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Travel industry news

25 Mar 2019

BY James Chapple

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Disruptive passenger incidents ‘steady’ amid growing passenger numbers

The number of disruptive air passenger incidents remained steady last year despite a near 9% increase in air passengers departing UK airports.

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Disruptive passenger incidents ‘steady’ amid growing passenger numbers

New figures from the CAA reveal 413 such incidents were reported in 2018, down slightly from 417 in 2017 and 415 in 2016, although still a significant increase on the 195 reported in 2015.


The CAA says the figures relate to all passenger incidents threatening the safety of an aircraft. Data for 2017 showed 31% of incidents were “explicitly linked” to alcohol.


Glasgow airport reported a 52% decrease in outbound alcohol-related offenders, while Heathrow reported one incident of alcohol-related disruptive behaviour per million departing passengers.


Police figures, meanwhile, highlight a 23% reduction in incidents of disruptive behaviour at Manchester airport, while Birmingham airport reports incidents down 20% year-on-year comparing H2 2018 to H2 2017.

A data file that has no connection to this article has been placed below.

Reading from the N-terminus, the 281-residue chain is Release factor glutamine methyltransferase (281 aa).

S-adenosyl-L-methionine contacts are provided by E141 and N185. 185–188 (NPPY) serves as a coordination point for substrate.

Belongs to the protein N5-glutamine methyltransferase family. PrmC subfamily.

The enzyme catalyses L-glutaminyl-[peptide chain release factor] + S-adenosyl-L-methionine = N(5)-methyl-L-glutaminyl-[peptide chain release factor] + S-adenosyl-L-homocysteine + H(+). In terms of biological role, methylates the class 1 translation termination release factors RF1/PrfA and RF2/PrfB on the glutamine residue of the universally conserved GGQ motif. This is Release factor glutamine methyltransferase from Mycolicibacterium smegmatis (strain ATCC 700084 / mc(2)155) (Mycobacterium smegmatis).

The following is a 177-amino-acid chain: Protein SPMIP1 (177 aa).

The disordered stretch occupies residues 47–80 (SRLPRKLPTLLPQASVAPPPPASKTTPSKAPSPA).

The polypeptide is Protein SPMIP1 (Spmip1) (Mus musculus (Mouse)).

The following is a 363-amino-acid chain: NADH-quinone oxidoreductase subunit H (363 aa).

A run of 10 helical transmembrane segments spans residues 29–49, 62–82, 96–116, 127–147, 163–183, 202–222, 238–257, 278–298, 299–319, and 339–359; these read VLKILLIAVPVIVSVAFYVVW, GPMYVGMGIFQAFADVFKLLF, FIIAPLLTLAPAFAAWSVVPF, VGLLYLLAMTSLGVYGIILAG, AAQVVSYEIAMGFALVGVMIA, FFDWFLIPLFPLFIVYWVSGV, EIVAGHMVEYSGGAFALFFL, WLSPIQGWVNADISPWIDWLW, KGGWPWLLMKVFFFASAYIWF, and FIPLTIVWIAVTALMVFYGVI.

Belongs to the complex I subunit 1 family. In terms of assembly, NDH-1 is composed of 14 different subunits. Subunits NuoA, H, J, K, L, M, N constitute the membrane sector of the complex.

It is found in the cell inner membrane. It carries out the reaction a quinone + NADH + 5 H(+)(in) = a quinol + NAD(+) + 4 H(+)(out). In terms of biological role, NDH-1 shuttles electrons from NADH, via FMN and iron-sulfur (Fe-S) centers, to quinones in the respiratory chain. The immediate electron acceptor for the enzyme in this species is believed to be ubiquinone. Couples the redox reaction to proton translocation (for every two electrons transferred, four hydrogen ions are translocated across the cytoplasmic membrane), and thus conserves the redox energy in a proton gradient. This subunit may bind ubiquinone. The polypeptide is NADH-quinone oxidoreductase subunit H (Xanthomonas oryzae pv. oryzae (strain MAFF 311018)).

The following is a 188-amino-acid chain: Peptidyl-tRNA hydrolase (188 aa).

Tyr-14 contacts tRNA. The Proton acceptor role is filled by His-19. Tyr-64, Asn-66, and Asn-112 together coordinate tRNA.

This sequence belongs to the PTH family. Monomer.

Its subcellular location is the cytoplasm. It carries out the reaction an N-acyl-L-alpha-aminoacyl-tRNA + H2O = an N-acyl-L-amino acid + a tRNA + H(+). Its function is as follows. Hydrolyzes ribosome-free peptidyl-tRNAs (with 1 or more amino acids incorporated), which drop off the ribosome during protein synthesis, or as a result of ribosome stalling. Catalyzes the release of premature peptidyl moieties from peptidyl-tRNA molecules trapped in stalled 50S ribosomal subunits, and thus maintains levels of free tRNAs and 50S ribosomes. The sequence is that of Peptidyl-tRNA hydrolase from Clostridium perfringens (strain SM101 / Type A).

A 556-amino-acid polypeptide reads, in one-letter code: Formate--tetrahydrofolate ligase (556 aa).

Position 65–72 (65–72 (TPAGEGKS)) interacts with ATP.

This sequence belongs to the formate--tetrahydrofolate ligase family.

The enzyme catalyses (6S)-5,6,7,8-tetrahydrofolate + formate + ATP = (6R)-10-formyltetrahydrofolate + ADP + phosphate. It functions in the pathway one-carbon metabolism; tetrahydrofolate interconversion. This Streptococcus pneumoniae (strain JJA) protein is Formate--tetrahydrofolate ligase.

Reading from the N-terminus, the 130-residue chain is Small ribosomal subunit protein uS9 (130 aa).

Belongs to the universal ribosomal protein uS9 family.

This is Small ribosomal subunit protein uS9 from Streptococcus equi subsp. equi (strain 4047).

Penalties for disruptive behaviour include being denied board, a fine of up to £80,000 and jail.


Last year, trade associations representing airlines, airports and retailers teamed up with the government and three airports - Manchester, Gatwick and Glasgow - to launch public awareness campaign One Too Many last July.


This was extended in December with the support of a further four airports, including Heathrow and Liverpool John Lennon. Many airports have since implemented their own awareness initiatives, with a trial at Stansted of in-terminal ambassadors being considered for rollout across the Manchester Airports Group.


CAA director Richard Stephenson said: “The UK Civil Aviation Authority has been working with the industry to lower the number of disruptive passengers incidents in airports and on flights.


“We welcome all efforts to reduce these incidents and encourage the industry to continue to work together to tackle this issue. Every passenger expects their flight to be enjoyable and trouble-free.


“Disruptive behaviour is totally unacceptable and can lead to prosecution, a fine, or a prison sentence of up to five years. The Civil Aviation Authority calls on everyone to respect their fellow travellers and behave responsibly at all times.”

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